Stakeholders in the trucking industry weighed in Tuesday after a Congress announced a five-year unified highway bill, the Fixing America’s Surface Transportation (FAST) Act.
Below are some comments from industry organizations and associations. This post will be updated as more comments come in.
American Trucking Associations: ATA praised conferees for reaching a long-term highway funding solution.
“[Tuesday]’s announcement that House and Senate leaders had reached an agreement on a long-term highway bill is welcome news to those of us in the transportation world,” said ATA President and CEO Bill Graves. “While we all, of course, wish there was more money to be had, this bill takes important steps to re-focus the program on important national projects and takes critical steps to improve trucking safety and efficiency.”
ATA also said it is pleased with the steps the bill takes in reforming the Federal Motor Carrier Safety Administration’s CSA system, allowing hair testing for drug tests and making it easier for military veterans to enter the industry.
Owner-Operator Independent Drivers Association: OOIDA thanked members of Congress for reaching the agreement and said they see the FAST Act as a positive compromise between the House and Senate.
“We greatly appreciate the efforts of lawmakers to recognize the value of owner-operators, small businesses and professional truckers and what they mean to the economy and to highway safety,” said Todd Spencer, OOIDA’s Executive Vice President. “We would like to especially thank Senators Barbara Boxer, Jim Inhofe, Bill Nelson and John Thune, as well as U.S. Representatives Bill Shuster, Peter DeFazio, Sam Graves and Eleanor Holmes Norton.”
OOIDA specifically says it supports the CSA improvements, reforms to the regulatory process and programs for veterans entering trucking.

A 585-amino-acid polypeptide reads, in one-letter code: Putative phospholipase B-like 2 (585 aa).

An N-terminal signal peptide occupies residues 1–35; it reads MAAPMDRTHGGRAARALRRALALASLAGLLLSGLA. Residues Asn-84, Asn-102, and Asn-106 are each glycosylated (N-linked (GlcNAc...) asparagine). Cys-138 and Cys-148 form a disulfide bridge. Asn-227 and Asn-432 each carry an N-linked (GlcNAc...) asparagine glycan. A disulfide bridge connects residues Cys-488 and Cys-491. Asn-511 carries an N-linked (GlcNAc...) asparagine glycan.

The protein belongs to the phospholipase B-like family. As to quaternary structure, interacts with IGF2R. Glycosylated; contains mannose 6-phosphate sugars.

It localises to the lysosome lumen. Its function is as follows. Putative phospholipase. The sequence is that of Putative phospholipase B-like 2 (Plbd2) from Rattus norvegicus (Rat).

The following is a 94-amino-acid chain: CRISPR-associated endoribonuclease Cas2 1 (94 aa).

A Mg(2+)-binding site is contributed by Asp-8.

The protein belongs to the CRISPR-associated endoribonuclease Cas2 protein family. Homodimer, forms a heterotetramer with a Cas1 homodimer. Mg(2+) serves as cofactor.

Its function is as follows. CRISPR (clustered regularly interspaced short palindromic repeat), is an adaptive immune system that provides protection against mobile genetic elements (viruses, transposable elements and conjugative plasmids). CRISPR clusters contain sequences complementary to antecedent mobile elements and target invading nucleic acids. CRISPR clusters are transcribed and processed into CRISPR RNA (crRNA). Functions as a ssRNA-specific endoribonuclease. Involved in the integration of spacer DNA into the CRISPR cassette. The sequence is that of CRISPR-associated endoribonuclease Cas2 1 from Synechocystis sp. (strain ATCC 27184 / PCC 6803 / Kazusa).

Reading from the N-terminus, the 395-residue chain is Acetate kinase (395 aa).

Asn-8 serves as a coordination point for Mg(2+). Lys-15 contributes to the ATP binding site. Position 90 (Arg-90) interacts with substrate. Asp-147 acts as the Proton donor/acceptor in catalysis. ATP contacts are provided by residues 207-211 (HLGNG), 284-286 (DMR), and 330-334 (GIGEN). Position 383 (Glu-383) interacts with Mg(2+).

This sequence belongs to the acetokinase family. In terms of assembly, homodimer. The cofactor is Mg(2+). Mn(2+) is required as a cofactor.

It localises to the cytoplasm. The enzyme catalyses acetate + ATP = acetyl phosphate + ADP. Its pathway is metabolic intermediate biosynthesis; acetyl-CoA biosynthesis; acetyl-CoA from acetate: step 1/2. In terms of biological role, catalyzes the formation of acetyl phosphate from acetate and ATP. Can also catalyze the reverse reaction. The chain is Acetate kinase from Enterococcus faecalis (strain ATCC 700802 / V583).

Big CSA changes included in Congress’ final highway bill draft
A group of 12 senators and 28 representatives reached an agreement Dec. 1 on a five-year highway bill, the Fixing America’s Surface Transportation (FAST) Act.
Alliance for Toll-Free Interstates: ATFI said it’s pleased the conference committee didn’t expand the number of states eligible to impose new tolls on existing interstates.
“The bill language regarding tolling draws heavily from the House’s STRR Act, favored by ATFI, and requires that states demonstrate authority to enact the pilot [project to toll an existing road] before a slot is granted,” ATFI said in a statement. “Unfortunately, the FAST Act adds a 3-year expiration period to the three tolling pilot program slots, with the possibility of a 1-year extension, and gives current applicants 1 year to complete their applications. This will likely open the door to additional applications in the future.”
Motor & Equipment Manufacturers Association: MEMA, which advocates for the development and adoption of Advanced Driver Assistance Systems, said it is “gratified to see Congress recognize these important, life-saving technologies in the final bill.”
Truck Renting and Leasing Association: TRALA said the FAST Act includes several provisions the group supports including a report on minimum insurance levels for motor carriers, rental recall guidelines and not expanding tolling of existing interstates. TRALA added, however, that it was disappointed that the conferees didn’t “correct the meal and rest break requirements for interstate carriers operating in California.